SPARKS, Nev., January 05, 2018 – Sierra Nevada Corporation’s (SNC) Dream Chaser program passed a major NASA milestone for its Commercial Crew Integrated Capability (CCiCAP) contract with the completion of a successful Free-Flight test, which produced subsonic flight and landing performance data.
WASHINGTON, DC (NASA PR) — NASA and industry partners, Boeing and SpaceX, are targeting the return of human spaceflight from Florida’s Space Coast in 2018. Both companies are scheduled to begin flight tests to prove the space systems meet NASA’s requirements for certification in the coming year.
CAPE CANAVERAL AIR FORCE BASE, Fla., Jan. 4, 2018 (ULA PR) – United Launch Alliance (ULA) successfully completed an Atlas V Launch Segment Design Certification Review (DCR) recently in preparation for the launch of astronauts to the International Space Station from U.S. soil in The Boeing Company’s CST-100 Starliner spacecraft. ULA’s Atlas V DCR supported the Boeing International Space Station (ISS) DCR that was held with NASA at Kennedy Space Center in early December.
WASHINGTON, DC (NASA PR) — Throughout 2017, NASA’s Space Technology Mission Directorate (STMD) made noteworthy progress in maturing and demonstrating technologies to bolster America’s space agenda, while setting the stage for vital advancements within the next several years.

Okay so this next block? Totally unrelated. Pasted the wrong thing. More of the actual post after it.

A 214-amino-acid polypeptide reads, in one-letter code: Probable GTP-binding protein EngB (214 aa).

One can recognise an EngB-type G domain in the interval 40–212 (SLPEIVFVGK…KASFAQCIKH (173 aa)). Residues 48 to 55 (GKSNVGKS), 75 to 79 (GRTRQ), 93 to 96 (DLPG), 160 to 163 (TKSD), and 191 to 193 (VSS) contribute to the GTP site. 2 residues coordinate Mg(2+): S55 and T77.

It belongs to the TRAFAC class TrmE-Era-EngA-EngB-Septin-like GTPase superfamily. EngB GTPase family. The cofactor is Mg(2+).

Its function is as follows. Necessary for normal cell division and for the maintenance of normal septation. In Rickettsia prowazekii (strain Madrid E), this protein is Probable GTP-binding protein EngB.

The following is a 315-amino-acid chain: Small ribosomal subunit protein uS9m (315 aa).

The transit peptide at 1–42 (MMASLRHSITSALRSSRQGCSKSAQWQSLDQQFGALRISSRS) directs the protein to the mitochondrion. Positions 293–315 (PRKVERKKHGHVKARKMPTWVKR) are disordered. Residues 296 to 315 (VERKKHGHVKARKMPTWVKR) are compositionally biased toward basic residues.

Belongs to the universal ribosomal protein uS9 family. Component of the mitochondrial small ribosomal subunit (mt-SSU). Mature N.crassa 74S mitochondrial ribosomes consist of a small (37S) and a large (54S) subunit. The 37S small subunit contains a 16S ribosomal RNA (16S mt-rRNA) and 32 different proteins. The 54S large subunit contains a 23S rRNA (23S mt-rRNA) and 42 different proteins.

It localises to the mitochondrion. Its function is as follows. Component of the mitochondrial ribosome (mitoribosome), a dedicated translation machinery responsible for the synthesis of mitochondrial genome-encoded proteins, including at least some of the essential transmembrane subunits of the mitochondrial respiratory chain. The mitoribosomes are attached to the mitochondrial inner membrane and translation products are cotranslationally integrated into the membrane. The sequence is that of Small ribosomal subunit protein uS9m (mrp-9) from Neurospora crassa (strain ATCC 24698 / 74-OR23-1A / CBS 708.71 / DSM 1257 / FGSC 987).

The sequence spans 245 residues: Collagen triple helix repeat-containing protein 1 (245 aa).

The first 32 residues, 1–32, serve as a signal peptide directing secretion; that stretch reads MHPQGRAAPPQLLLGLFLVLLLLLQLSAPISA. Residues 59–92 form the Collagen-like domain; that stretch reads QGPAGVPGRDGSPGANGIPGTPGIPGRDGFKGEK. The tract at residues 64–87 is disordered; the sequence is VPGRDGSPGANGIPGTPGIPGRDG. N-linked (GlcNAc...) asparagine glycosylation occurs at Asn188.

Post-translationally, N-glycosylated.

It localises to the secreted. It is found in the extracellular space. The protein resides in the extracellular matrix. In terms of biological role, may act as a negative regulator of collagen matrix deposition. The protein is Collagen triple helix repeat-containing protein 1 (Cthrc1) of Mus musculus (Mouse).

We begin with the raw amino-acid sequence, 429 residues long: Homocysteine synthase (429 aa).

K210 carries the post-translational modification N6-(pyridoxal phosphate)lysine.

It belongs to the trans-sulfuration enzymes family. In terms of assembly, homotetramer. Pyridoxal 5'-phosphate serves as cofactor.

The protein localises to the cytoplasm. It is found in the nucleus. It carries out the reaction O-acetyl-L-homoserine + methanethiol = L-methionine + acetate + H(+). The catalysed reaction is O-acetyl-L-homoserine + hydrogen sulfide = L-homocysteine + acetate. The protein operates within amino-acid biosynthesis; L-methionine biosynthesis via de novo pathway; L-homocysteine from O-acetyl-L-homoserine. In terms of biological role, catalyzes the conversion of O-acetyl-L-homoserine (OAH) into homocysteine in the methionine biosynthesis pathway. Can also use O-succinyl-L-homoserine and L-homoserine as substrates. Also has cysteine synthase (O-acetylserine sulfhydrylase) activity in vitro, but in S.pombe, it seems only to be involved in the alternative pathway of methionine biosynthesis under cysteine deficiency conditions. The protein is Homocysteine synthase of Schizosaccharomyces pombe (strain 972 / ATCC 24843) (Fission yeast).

From expanding the utilization of space in low-Earth orbit and enabling new scientific discoveries, to advancing capabitilties for robotic and human exploration of deep space destinations – STMD is executing a broad cross-cutting agenda, one that is pioneering groundbreaking technologies and knowhow.
The work we do, which will continue in 2018, helps the United States maintain its world leadership in space exploration and scientific discovery. Launches, discoveries and more exploration await in the year ahead.
The world’s most powerful booster is set to make a flight test sometime in January. If all goes well, 27 first stage engines will power the new booster off Pad 39A at NASA’s Kennedy Space Center. The three first stage cores will peel off and land for later reuse while the second stage continues into space.
The last time Americans flew into space from U.S. soil was nearly seven years ago in July 2011. Four astronauts flew Atlantis to the International Space Station (ISS) on the 135th and final mission of the 30-year space shuttle program.
SpaceX had a banner year in 2017, launching a record 18 times and helping to propel the United States to the top of the global launch table with a perfect 29-0 record. The U.S. total made up 32.2 percent of 90 orbital launches worldwide, which was an increase over the 85 flights conducted in 2016.
The 29 American launches were a leap of seven over the 22 flights conducted the previous year. This is the highest number of American orbital launches since the 31 flights undertaken in 1999. However, that year the nation’s launch providers suffered four failures whereas they were perfect in 2017.
An international fleet of spacecraft will be launched in 2018 to explore the Moon, Mars, Mercury and the Sun. Two sample-return spacecraft will enter orbit around asteroids while a third spacecraft will be launched to search for asteroids that contain water that can be mined.
NASA will also launch its next exoplanet hunting spacecraft in March. And the space agency will ring in 2019 with the first ever flyby of a Kuiper Belt object.